Send an Email Advocating for Indigenous Rights

Dear Prime Minister Justin Trudeau and Minister Marc Miller, 

Indigenous Peoples continue to live with the impact of colonization and centuries of attacks on sovereignty and human rights violations, preventing control over healthcare, and appropriate community safety measures. Chronic underfunding of essential services, including safe water, healthcare services, and housing will devastate the communities’ ability to prevent COVID-19 transmission. Indigenous people also experience a higher rate of chronic disease and pre-existing medical conditions. All this increases the risk of severe COVID-19 cases; as an example, during the H1N1 crisis, Indigenous people were 6.5 times more likely to be admitted to the ICU than non-Indigenous people. 

Now more than ever, governments need to respect the rights of Indigenous Peoples in their emergency response plans, without repeating the oppression and human rights violations of previous governments.  Indigenous communities know what they need in order to keep their own people safe and healthy, this must be respected.  Communities hold the knowledge of their resources and deficits. One general, blanket approach will not meet the needs of all communities; urgent intervention that respects the specific needs of the communities is needed NOW to avert catastrophic consequences.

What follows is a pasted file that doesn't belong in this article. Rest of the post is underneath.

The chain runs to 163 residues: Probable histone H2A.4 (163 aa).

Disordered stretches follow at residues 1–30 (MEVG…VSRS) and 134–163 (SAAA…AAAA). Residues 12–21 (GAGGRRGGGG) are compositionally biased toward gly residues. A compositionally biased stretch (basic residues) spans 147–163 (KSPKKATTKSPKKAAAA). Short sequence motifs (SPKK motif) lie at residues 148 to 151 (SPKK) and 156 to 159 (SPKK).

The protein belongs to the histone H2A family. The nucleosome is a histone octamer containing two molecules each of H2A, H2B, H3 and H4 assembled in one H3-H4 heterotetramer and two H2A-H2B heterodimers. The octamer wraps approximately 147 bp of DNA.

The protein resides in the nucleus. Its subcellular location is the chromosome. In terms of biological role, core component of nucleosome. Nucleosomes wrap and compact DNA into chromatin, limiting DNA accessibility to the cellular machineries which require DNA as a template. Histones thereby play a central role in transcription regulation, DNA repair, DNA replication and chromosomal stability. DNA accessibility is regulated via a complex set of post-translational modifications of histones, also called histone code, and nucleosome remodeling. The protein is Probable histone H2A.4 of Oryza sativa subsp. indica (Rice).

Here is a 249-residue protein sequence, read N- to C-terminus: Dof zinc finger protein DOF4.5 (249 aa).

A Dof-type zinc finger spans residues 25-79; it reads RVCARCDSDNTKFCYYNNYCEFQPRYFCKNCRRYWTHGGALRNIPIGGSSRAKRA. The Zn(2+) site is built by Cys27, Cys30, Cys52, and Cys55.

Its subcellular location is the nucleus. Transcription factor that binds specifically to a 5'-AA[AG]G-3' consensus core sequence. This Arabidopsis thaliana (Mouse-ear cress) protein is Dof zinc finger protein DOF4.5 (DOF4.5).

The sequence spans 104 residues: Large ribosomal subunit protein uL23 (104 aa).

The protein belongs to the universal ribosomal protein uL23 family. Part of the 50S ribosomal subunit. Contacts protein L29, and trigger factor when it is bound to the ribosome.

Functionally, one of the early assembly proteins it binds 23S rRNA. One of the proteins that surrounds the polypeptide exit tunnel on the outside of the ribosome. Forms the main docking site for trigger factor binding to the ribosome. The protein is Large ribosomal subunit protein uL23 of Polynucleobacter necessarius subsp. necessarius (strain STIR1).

Furthermore, the federal government’s pledge of $315 million in pandemic assistance for all Indigenous communities is less than one-per cent of the $82 billion in funding assistance, but Indigenous people represent 5% of the population of Canada. This is discrepancy is simply unacceptable. The Canadian government has already been found to discriminate against Indigenous Peoples by the Canadian Human Rights Tribunal: the inadequacies that already exist mean that all governments have legal obligations to correct the disparity that has been created over the centuries.  

It is also important to remember that the federal government will have to justify any distinction in the type and level of services it provides to status Indians, non-status Indians and Métis and can no longer argue that it has no jurisdictional obligation. If Canada has learned anything from Jordan’s principle, it is clear that appropriate responses to this pandemic must be person-first and need-based to avoid tragedy. 

This pandemic is all about human rights. The virus attacks the rights to health and to life. The economic crisis threatens the rights to livelihood, housing, and food. The shutdowns undermine rights to education, employment, and freedom of movement. Crucially, the disproportionate impact on Indigenous communities that face entrenched marginalization goes to the core of essential human-rights obligations.  

Governments have shown us in the last few weeks how quickly they can respond to an initial pandemic crisis, and to evolving and emerging developments in this new reality we face. Governments have proved to be flexible and compassionate, supporting people and our social institutions. We should see the same rapid and effective government response to support Indigenous communities.